Apple Watch identified atrial fibrillation in small group of users: study

Study data presented at the American College of Cardiology (ACC) annual meeting indicate that the Apple Watch was able to spot atrial fibrillation (AF) in certain wearers. In the study of 419 297 volunteers, 2161 people, or 0.5 percent of participants, received pulse notifications of irregular heart rhythms, while among 450 of these subjects who were included in a subsequent electrocardiogram (ECG) patch analysis, 34 percent were confirmed to have the condition.

Co-principal investigator Mintu Turakhia noted that AF "can come and go, particularly early on in the course of the disease," so it is "not surprising for it to go undetected in subsequent ECG patch monitoring." However, he cautioned that even though "only 34 percent of people…were still having [AF] on the ambulatory ECG, that doesn't mean that 66 percent didn't have [AF]." 

The Apple Heart Study consisted of volunteers with an Apple Watch and a compatible iPhone who self-enrolled in the trial. Eligible participants could not have AF nor be taking anticoagulants. If five of six repeat tachograms detected an irregular pulse within a 48-hour period, a notification was sent via the Heart Study app prompting participants to contact the study doctor for a video consultation to determine if the participant should wear an ECG patch. The patch was worn for up to seven days. The primary endpoints were detection of AF for more than 30 seconds on the ECG patch and simultaneous detection of AF on the ECG patch and tachogram. 

Other results from the study showed that notification rates were most frequent in volunteers over 65 years of age, at slightly more than 3 percent, compared with under 0.2 percent for those younger than 40.

Meanwhile, the positive predictive value for the notification was 84 percent, compared with 71 percent for tachograms. Further, approximately half of participants receiving an irregular pulse notification contacted a study doctor, but investigators said later surveys showed that 57 percent of participants who received a notification sought medical care outside the study regardless of whether they underwent a virtual consultation with a study doctor.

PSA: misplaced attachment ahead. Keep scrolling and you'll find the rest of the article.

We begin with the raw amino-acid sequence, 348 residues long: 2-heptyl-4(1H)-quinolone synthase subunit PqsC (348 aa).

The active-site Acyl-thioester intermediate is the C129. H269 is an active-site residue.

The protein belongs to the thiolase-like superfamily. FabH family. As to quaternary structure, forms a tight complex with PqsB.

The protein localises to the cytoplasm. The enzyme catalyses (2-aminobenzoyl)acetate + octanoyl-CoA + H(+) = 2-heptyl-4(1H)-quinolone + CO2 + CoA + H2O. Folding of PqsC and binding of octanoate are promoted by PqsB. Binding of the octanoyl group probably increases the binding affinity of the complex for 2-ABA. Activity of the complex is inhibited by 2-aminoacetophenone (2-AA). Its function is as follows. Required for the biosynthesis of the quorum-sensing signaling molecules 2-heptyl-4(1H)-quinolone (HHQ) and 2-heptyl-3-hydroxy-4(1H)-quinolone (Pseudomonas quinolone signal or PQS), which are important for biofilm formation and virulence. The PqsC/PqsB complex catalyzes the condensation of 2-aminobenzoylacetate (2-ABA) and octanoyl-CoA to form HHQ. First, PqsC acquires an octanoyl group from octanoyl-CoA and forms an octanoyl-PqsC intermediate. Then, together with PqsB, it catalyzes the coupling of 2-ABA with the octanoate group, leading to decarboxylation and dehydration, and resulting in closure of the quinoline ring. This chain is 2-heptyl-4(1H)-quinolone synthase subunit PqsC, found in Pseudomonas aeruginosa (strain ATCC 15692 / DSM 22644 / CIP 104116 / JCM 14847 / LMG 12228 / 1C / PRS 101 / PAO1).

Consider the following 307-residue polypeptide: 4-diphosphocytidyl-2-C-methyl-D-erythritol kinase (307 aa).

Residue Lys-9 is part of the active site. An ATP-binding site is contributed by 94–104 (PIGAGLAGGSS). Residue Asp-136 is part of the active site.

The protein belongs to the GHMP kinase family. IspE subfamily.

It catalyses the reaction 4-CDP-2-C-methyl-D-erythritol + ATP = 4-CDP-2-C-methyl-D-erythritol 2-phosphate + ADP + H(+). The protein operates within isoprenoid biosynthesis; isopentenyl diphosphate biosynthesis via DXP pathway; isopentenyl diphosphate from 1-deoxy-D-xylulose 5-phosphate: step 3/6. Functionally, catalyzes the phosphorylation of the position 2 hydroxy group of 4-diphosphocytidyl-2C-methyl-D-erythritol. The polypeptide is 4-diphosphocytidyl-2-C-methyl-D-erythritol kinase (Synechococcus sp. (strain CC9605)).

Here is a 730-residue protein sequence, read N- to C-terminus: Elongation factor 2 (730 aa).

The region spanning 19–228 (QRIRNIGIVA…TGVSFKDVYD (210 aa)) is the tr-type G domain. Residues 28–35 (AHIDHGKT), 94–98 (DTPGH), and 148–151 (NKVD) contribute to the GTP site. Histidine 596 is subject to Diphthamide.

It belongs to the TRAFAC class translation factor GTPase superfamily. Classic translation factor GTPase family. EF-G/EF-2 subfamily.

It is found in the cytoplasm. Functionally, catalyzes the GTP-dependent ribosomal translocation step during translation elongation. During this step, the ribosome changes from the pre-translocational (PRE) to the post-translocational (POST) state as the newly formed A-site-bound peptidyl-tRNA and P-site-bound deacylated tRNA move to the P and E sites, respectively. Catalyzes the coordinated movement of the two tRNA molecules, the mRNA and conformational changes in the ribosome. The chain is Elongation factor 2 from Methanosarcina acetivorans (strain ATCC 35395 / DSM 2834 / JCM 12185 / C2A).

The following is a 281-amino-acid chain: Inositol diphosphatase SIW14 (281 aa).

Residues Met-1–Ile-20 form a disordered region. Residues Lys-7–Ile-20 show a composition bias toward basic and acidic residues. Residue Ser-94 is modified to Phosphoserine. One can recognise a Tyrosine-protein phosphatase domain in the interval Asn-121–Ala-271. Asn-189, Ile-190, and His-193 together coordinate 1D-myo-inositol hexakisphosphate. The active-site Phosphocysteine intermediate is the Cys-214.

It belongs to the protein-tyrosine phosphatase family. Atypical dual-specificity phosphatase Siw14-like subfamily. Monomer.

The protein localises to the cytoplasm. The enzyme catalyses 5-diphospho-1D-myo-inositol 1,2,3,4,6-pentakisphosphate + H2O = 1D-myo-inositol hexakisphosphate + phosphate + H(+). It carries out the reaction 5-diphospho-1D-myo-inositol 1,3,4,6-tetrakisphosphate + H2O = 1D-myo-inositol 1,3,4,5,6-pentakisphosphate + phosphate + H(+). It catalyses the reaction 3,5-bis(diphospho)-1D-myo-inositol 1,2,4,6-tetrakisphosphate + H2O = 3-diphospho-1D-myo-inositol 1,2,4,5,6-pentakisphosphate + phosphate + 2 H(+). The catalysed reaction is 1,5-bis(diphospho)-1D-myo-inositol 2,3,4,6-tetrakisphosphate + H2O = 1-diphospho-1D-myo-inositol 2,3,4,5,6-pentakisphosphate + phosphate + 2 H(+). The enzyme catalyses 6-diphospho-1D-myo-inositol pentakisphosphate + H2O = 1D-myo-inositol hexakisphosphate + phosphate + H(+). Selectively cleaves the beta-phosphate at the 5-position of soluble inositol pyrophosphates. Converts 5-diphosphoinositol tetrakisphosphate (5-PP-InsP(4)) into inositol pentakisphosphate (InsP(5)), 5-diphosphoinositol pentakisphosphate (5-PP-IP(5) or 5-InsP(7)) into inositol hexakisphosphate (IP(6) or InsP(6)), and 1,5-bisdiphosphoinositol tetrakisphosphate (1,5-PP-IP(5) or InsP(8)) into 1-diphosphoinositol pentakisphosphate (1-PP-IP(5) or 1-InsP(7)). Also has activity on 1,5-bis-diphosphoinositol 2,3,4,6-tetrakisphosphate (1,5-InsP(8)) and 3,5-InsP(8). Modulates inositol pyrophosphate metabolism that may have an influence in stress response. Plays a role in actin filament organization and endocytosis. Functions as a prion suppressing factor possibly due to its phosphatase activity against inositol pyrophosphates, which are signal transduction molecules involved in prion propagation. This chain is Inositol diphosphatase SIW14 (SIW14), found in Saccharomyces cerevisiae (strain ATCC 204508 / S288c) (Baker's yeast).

The research team cautioned that the study lacked a control arm, and it did not monitor for outcomes such as stroke. Investigators also acknowledged that the target enrolment of 500 000 volunteers, including 75 000 people aged 65 and older, was not reached. 

Turakhia suggested the Apple Heart Study represents "a paradigm shift" for how clinical trials can be conducted, saying "we don't have to bring people into a brick and mortar clinic and give the study intervention." Meanwhile, ACC.org editor-in-chief Kim Eagle said although the Apple Watch "offers promise," its accuracy is inferior to currently used monitoring techniques. "This is just a glimpse of the future, but we have a ways to go," Eagle remarked. 

Earlier this year, Johnson & Johnson announced an agreement with Apple to determine whether a new app-based heart health programme can speed diagnosis and improve outcomes in AF. Apple received de novo classification from the FDA of a new ECG feature on the Apple Watch last September. 

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